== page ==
Eric Byrnes, who also enjoyed a three-hit game that night, and followed that up with a four-hit showing the next night, has been virtually unstoppable lately. In fact, just once since June 15 has he not recorded at least one hit in a game, putting up six multi-hit efforts over this stretch. Byrnes hasn’t gone yard since June 26, but he hit three in a six-game span that week. Did I mention that he’s in the top 10 in the NL in steals? Talk about a career year. However, Byrnes was snubbed for the All-Star game. He probably deserved the nod over Aaron Rowand, but you could make a case for either player. To be honest, Hunter Pence probably should have made it over both of them.

Chad Tracy has been in a batting slump, but it hasn’t affected his power: three homers and 10 RBI over the past 14 games. Tracy’s been pretty steady defensively this year, but he committed two errors on June 22, providing us with some shades of 2006 when he was charged with 26 boners – 25 at the hot corner.

Tracy’s D sure didn’t help Brandon Webb, a victim of three second-inning errors and four unearned runs in all that night. Webb bounced back with seven huge innings of shutout ball against the Dodgers, but was then slapped around by the Cards. No wonder he had to rely on fan voting for his crack at the All-Star game, and that isn’t exactly working to his favour – Webb is dead last in voting among the five candidates for the final NL All-Star spot.

Arizona is seeking ways to keep Mark Reynolds around, playing him for a couple of innings in right field on the weekend. It doesn’t sound like this plan is going to gain much traction, though. He came through with a huge two-run triple to help key a massive rally in the June 23rd win against the O’s, but with his last multiple hit game coming on May 30, I’d say the party’s been over for a while. At this point, Reynolds is not much more than a power bat off the bench, and considering Arizona already has one of those (Clark) and that we’re talking about a 23-year-old kid who should be developing his game by playing every day, I’m not sure what the D-Backs are thinking by keeping him around.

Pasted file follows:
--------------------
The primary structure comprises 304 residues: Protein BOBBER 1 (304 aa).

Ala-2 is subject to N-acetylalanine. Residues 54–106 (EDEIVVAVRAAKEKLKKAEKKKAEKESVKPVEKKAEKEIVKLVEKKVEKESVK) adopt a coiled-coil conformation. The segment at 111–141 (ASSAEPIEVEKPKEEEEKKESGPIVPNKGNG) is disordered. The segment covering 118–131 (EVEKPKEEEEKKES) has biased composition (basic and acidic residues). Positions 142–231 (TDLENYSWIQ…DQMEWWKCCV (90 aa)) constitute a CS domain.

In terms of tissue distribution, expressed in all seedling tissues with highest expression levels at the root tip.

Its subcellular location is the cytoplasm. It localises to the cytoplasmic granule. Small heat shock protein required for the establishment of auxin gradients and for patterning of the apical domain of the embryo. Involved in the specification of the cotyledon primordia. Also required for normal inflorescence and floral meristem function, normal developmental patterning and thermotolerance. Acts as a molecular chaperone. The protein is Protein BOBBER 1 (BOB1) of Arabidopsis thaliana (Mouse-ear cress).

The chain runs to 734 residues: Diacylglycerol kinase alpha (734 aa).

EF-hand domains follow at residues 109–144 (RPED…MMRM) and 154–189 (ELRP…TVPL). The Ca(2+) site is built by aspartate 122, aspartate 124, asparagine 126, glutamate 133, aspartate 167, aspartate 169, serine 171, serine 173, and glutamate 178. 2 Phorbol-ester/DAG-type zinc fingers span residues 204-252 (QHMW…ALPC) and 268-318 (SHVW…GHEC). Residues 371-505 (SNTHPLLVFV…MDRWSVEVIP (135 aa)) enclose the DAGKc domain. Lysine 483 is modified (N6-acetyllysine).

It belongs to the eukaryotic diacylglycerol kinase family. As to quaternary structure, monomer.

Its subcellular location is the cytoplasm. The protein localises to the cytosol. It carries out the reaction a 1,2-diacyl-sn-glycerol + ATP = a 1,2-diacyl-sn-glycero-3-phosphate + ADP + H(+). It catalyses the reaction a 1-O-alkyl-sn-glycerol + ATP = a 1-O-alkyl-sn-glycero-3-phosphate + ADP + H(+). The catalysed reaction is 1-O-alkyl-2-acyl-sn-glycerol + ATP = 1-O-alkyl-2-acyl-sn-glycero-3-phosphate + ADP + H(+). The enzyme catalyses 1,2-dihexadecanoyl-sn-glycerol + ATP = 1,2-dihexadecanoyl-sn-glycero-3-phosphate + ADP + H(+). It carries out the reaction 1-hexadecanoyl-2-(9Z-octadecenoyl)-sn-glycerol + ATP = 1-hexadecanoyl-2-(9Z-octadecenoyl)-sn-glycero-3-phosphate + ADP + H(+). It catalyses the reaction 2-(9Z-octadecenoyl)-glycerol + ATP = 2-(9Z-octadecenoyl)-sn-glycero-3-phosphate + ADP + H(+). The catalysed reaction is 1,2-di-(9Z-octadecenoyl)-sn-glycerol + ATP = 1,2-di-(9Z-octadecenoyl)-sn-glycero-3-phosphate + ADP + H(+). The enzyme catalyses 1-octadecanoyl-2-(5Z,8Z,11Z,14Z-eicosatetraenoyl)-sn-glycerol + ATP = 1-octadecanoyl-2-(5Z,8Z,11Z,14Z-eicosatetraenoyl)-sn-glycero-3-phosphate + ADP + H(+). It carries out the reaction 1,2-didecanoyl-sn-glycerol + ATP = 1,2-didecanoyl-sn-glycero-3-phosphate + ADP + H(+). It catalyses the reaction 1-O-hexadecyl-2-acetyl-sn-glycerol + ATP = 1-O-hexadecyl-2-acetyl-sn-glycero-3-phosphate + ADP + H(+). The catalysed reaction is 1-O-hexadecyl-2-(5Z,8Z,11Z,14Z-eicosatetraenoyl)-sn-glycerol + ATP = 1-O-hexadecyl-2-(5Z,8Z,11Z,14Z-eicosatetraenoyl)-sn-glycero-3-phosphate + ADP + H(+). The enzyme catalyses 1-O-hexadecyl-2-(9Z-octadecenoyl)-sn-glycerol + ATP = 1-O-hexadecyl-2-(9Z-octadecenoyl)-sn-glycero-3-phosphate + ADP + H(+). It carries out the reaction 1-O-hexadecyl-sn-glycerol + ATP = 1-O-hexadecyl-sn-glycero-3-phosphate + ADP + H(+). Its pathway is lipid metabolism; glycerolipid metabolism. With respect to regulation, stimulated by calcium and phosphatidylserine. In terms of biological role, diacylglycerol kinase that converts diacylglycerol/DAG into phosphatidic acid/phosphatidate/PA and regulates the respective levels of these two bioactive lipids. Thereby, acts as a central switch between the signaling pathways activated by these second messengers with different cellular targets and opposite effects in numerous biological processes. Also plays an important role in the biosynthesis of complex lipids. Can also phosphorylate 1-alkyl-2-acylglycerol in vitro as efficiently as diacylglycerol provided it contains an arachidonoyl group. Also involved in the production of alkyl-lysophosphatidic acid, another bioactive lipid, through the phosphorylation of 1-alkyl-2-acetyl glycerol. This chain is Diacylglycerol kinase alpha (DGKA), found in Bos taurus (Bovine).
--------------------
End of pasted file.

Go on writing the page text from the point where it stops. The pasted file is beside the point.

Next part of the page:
Brandon Lyon had been on a roll with seven straight scoreless outings before blowing it for the Snakes Wednesday night. I’m still highly unimpressed with his 20 strikeouts in 41 innings, but his overall numbers are strong.

Still with the pen, Randy Choate got called up to help out in the Dodger series but when he surrendered hits to all three batters he faced, he was DFAed. See ya.

With Randy Johnson landing back on the DL because of his herniated disk, you’re not alone in beginning to question the intelligence of penning him to that two-year extension after the trade from New York.

Orlando Hudson and Jose Valverde did make the all-star team for the NL. Valverde’s selection was no shock, but it was somewhat surprising to see Hudson beat out – deservedly so — some fierce competition among NL second basemen (Brandon Phillips, Jeff Kent and Dan Uggla, for instance). No, Hudson’s name is not peppered on the leader board, but he’s batting .300 and is enjoying a career year, not to mention what he brings to the table defensively. With hits in 11 of his last 12 games, Hudson isn’t exactly slowing down, either.

The complete report can be found here.